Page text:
The Joint Committee on Legislative Ethics, which has on its plate the case of whether to discipline Sen. Ulysses Currie, met in closed session for about a hour Tesday but there was no word on what it will do about the Prince George's County Democrat.  Among the reasons given for the closing was "possible discipline of members of the General Assembly. " Legislative ethics adviser Bill Somerville  stepped out midway through the closed session. Since Somerville isn't taking part in prosecutorial matters, the panel likely moved on from confidential advisory opinions to discipline questions.
NEWS
By Michael Dresser and Gerry Shields and Michael Dresser and Gerry Shields,SUN STAFF | August 17, 1999
DONALD B. Robertson, a former majority leader in the House of Delegates, will chair a commission created to study the ethical practices of Maryland's ever-expanding corps of legislative lobbyists.The former Montgomery County delegate -- regarded as a champion of good-government laws during his General Assembly career -- was named to head the Study Commission on Legislative Ethics by Gov. Parris N. Glendening, House Speaker Casper R. Taylor Jr. and Senate President Thomas V. Mike Miller.The panel was set up by the General Assembly this year at Taylor's suggestion after a series of reports of cozy dealing between paid lobbyists and members of the legislative and executive branches of government.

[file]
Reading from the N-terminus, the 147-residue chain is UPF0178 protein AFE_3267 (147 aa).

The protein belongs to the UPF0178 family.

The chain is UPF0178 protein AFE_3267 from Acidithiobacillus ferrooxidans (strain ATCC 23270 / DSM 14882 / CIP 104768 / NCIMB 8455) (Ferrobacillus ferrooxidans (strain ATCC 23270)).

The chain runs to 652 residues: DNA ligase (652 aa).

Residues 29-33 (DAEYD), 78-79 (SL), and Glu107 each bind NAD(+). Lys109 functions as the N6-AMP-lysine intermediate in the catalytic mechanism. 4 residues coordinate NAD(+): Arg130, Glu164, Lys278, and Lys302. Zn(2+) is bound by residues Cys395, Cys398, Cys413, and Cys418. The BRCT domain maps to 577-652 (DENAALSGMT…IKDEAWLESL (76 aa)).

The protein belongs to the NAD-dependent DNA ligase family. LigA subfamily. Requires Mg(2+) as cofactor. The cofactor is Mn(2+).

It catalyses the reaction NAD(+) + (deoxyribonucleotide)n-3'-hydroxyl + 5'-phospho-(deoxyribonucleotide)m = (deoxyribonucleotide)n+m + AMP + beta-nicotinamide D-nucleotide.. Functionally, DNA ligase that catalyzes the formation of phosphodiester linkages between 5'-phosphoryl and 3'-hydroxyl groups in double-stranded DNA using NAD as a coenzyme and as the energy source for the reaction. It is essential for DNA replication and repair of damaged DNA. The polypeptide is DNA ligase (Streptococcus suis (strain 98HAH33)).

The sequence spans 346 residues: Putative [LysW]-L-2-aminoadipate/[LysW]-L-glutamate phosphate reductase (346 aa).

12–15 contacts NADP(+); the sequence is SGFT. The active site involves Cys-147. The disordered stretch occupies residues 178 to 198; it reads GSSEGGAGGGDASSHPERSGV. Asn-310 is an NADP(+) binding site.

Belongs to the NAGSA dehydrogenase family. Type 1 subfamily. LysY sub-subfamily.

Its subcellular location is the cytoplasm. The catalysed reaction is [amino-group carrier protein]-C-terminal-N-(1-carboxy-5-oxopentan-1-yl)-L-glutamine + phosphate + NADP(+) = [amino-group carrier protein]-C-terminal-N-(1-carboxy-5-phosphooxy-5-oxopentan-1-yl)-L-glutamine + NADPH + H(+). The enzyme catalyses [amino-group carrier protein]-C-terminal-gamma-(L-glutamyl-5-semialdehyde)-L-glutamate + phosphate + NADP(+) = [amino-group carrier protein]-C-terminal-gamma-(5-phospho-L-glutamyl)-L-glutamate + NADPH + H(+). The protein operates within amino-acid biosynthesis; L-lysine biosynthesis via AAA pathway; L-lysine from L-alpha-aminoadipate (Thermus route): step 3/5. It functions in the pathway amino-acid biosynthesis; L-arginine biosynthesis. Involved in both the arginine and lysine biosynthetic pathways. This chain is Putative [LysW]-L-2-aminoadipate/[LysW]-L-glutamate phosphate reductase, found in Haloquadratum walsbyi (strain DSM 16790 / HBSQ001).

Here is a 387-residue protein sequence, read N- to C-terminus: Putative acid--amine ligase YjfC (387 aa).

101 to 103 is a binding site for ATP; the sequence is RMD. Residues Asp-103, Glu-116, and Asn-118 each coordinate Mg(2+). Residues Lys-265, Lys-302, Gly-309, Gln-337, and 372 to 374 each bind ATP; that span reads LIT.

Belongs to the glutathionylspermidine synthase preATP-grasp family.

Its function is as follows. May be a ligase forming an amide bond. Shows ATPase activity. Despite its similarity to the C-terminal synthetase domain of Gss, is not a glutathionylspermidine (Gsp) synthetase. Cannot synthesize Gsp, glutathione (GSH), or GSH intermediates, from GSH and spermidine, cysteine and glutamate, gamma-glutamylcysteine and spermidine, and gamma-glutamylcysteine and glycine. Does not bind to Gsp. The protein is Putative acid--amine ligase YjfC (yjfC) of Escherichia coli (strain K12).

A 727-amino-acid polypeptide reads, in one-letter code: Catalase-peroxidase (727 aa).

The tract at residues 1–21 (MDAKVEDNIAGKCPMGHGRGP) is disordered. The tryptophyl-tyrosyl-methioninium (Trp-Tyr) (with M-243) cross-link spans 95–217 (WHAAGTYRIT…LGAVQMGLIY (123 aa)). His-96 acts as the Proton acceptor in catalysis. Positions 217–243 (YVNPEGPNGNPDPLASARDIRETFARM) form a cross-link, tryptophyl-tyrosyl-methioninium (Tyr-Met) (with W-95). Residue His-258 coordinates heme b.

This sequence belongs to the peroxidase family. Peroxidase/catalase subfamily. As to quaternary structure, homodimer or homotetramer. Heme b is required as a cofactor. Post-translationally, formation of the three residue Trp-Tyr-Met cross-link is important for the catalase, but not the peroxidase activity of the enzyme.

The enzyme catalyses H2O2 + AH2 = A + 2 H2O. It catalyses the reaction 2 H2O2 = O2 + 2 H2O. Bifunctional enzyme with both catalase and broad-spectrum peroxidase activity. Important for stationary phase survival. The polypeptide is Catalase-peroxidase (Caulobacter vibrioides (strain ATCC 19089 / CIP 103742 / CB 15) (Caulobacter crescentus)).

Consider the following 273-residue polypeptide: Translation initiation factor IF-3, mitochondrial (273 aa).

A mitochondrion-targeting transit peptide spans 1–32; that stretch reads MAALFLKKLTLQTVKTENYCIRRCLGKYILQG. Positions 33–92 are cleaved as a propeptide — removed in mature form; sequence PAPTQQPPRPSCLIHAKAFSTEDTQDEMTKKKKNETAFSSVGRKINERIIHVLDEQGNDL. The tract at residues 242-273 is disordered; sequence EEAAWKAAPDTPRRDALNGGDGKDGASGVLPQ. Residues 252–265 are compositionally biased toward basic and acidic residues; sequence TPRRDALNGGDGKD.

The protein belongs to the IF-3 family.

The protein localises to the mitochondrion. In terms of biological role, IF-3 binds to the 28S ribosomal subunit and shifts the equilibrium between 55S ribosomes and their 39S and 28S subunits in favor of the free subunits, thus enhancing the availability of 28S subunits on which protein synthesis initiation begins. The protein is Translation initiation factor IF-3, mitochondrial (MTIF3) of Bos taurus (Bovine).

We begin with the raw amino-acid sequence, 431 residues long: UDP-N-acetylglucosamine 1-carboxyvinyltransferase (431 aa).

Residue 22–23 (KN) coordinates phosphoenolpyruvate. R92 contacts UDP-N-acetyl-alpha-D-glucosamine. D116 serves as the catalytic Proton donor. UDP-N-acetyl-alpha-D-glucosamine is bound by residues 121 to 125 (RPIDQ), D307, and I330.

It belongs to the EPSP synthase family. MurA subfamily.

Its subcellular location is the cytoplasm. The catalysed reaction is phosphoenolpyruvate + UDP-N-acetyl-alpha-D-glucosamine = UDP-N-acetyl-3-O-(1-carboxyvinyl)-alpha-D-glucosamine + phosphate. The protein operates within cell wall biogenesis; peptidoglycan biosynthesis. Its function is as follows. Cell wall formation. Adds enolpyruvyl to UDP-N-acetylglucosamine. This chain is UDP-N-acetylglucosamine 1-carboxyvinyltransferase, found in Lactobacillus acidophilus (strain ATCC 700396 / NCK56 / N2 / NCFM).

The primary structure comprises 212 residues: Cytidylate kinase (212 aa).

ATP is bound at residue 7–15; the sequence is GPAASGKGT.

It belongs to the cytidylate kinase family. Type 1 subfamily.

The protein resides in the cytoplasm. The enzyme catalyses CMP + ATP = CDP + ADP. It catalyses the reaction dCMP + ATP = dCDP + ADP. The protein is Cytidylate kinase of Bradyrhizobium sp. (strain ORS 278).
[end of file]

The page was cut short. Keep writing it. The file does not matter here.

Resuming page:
NEWS
By Compiled from Sun staff reports | April 10, 1994
A House of Delegates committee killed two bills yesterday that proponents said would further protect the Chesapeake Bay from pollution. Both are dead for this year's legislative session, which concludes at midnight tomorrow.One bill would have extended environmental protections required along the Chesapeake's shoreline to nontidal rivers. The other would have required farmers who receive state money implement programs to reduce manure and fertilizer runoff into bay tributaries.The House Environmental Matters Committee defeated the shoreline bill, 17-2.
NEWS
By Michael Dresser, The Baltimore Sun | January 20, 2012
The special committee named by Senate President Thomas V. Mike Miller to consider possible improvements in the state's ethics laws reached a quick consensus on two measures long sought by advocates of disclosure -- signaling that it could bring in a strong recommendation to enact those measures this year. The ethics panel, chaired by Sen. Jamie Raskin, had little difficulty reaching bipartisan agreement that lawmakers' disclosure forms should be made available online and that a provision that now requires the State Ethics Commission to notify the filer of a disclosure about the identity of people who look at it should be eliminated.
NEWS
By Michael Dresser, The Baltimore Sun | January 12, 2012
An ethics investigation of state Sen. Ulysses S. Currie got off the ground today in Annapolis as the Joint Committee on Legislative Ethics  held its first meeting of the 2012 legislative session. The committee met briefly in public before closing the meeting to deal with the Currie case and perhaps other complaints covered under confidentiality provision in state law. Senate President Thomas V. Mike Miller had said Wednesday that the committee would take up the Currie case, which flows out of a federal bribery and extortion trial that led to the Prince George's County Democrat's acquittal last November.